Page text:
Each of these jobs is enjoyable for the most part in different ways. I still work a few hours for my old job, so I keep up those skills. I have a totally creative design job which I love because I get to be creative, and I usually end up teaching students as well. I have a coding job that allows me to use those logic and problem solving aspects of my brain. I have my horde of kids, which is fulfilling in numerous ways. And I have the new job, which is filling a niche not many realize or know about. It's small scale, but that works for me.
The key to all these things is prioritization and time management, and keeping your customers expectations reasonable. Yes, there are bad weeks when EVERYTHING hits at once and you have some really late nights. But this is a rarity if you are up front with your clients and explain the situation. A little honest communication goes a long way.
Now, admittedly, I'm not the best by any means at any of these jobs. But honestly, even if I spent every hour of every day at that job, I still wouldn't be the best. And I'm ok with that. I don't feel this desperate need to be the ultimate, because there will always be someone better than me. However, if I make the lives of others better, give a good service that they need for a good price, get to stretch myself while still managing my family, and get to learn new things constantly, where is the negative here?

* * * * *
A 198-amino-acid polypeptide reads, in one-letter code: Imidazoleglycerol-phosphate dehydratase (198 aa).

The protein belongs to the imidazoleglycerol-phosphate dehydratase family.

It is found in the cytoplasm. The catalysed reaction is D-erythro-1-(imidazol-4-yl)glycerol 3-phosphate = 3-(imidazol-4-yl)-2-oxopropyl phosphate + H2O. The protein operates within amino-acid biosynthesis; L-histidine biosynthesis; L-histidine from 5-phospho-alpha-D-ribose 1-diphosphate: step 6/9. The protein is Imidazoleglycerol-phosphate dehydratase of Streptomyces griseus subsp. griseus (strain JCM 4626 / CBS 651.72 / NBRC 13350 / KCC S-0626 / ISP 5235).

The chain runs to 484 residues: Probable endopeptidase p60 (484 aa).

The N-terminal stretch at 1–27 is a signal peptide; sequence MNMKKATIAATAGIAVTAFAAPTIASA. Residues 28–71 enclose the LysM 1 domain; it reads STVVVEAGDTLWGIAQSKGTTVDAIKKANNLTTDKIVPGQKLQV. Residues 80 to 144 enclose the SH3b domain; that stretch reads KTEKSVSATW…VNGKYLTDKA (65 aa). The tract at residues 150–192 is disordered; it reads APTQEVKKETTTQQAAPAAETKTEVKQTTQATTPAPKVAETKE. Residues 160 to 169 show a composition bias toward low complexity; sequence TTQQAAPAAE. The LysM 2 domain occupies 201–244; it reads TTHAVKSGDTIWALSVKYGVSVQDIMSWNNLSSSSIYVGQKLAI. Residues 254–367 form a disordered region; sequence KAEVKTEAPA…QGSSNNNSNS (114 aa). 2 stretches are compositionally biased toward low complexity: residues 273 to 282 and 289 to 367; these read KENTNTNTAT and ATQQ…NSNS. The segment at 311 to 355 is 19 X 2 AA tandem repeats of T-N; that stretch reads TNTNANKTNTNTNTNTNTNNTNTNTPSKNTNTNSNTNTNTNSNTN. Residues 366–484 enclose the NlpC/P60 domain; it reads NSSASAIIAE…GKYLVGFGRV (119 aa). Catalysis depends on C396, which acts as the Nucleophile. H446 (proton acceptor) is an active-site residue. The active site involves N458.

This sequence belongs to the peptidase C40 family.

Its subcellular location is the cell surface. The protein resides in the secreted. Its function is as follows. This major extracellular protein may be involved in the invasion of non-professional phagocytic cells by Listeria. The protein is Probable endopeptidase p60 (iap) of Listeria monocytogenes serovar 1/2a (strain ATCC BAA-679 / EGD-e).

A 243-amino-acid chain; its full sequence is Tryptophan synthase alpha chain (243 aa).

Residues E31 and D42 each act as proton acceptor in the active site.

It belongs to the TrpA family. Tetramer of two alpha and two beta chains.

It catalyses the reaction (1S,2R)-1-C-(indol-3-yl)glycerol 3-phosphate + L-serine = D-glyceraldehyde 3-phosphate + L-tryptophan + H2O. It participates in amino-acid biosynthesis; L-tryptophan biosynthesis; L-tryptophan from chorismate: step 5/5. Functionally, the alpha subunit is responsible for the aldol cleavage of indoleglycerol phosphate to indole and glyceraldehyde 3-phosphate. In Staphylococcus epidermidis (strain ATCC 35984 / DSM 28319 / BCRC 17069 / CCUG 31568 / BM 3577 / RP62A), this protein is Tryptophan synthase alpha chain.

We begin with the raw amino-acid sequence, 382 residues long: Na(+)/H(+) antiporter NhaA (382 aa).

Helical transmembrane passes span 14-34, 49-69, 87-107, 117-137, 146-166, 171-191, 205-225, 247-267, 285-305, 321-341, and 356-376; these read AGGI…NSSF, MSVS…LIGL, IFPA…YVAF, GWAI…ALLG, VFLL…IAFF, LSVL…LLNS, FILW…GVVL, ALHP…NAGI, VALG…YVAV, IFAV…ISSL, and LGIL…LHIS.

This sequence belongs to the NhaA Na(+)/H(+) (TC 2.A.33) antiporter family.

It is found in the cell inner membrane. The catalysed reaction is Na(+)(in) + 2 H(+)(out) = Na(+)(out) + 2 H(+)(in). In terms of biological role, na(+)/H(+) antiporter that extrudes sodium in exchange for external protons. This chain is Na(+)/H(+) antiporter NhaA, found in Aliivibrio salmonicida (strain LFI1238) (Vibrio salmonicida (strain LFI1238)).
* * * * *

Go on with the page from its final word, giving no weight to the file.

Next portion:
I'm not saying this is for anyone. And to the person who feels that someone is being taken advantage of, seeing as you often choose how many jobs you have (people with more than 3 are usually by choice, not need, because those people would be working double jobs most often), so if you are being taken advantage of, it's only because you are taking advantage of yourself.
If you DO decide to do this:
A. Use a really good time tracking program (I use Time Recording for Android).
B. Know how to get your todo list organized (learn getting things done can be very helpful, and I use todoist to sync so wherever I have a revelation, I can dump it into my inbox).
C. Learn the value of honesty and integrity. Be straightforward with people. Honestly goes a long way, and if someone knows where they stand, often they will be more reasonable. And if you screw up, just admit it. Mistakes happen. Own it.
D. Know your worth. Know what is a reasonable amount to be making. Yes, we often make less than we think we are worth. But know what you are willing to accept.